Oscar Tuazon’s practice occupies a position between visual art, architecture, and activism. Chain Letters is a series of works on paper by Tuazon that calls attention to the dialogue surrounding the Southern Nevada Water Authority (SNWA) pipeline, highlighting letters written both in support of and in opposition to the controversial project. The proposed SNWA pipeline is of particular significance for Tuazon as it affects the area of Cedar Spring, Nevada, where the artist plans to establish the Cedar Spring Water School, a permanent, site-specific architectural installation.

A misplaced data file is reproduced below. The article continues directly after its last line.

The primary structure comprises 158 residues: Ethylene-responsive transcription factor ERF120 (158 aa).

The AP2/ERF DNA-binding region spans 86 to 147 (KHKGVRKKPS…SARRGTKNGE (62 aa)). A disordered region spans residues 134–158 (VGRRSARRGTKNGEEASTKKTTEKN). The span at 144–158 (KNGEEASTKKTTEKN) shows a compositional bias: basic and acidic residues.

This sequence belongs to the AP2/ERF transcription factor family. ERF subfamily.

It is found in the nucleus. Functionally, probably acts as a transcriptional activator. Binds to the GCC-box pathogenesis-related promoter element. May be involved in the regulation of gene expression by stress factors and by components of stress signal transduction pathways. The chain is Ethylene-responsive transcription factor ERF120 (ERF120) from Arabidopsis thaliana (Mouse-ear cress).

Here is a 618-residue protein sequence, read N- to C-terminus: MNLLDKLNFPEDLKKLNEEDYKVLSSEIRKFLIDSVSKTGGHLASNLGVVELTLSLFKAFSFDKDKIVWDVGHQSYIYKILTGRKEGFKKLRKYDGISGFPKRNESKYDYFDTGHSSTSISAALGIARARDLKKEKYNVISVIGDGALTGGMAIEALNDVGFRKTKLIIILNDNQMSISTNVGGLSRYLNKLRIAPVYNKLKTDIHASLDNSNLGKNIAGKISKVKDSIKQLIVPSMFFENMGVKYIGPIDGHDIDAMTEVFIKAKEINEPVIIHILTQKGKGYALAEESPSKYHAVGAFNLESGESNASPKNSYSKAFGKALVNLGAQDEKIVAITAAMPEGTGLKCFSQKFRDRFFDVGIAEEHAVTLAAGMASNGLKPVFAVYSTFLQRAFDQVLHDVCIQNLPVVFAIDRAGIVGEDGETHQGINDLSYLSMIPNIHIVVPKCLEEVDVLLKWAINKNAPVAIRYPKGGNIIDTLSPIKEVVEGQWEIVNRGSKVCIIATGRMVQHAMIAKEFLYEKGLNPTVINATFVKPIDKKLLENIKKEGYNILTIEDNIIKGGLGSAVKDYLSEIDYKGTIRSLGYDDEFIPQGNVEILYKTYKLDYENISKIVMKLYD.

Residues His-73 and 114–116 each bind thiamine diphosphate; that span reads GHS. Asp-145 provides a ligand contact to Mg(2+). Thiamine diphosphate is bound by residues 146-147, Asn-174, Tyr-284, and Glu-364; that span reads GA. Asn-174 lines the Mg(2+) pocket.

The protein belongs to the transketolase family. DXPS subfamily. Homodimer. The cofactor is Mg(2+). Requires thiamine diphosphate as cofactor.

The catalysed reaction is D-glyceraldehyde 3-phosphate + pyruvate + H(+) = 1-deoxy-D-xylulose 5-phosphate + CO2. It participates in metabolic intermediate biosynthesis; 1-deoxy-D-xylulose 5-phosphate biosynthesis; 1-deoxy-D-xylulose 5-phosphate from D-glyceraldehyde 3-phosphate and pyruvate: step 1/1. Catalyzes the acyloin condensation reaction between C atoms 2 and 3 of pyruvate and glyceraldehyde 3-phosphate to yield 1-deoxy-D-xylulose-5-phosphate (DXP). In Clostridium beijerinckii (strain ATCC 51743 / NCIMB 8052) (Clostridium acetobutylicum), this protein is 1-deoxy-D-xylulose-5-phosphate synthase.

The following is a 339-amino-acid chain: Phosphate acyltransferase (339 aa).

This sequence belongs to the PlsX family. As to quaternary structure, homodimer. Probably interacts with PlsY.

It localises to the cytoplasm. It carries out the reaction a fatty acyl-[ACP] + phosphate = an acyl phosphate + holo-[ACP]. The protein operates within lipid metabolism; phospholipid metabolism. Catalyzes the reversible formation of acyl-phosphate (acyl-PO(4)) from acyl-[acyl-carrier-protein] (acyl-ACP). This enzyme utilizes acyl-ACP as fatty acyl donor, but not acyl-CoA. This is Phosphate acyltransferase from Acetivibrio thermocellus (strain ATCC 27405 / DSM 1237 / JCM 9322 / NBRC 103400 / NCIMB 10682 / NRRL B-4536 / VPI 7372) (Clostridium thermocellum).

This Water School, which will be located on a remote area of desert land with access to natural springs, will function as a hub for discussion and education focused on the preservation of clean and sustainable water sources. In this region, the natural springs that have served the community and environment for thousands of years are at risk of being siphoned through the SNWA pipeline to supply more commercial areas, including Las Vegas. The Cedar Spring Water School will become a monument to the fight for natural resources.
Tuazon currently has a solo exhibition, Water School, focusing on this project at the Eli and Edythe Broad Art Museum at Michigan State University. Upcoming shows in 2019 include a rooftop commission at the Aspen Art Museum, and a solo exhibition at the Bellevue Arts Museum in Washington.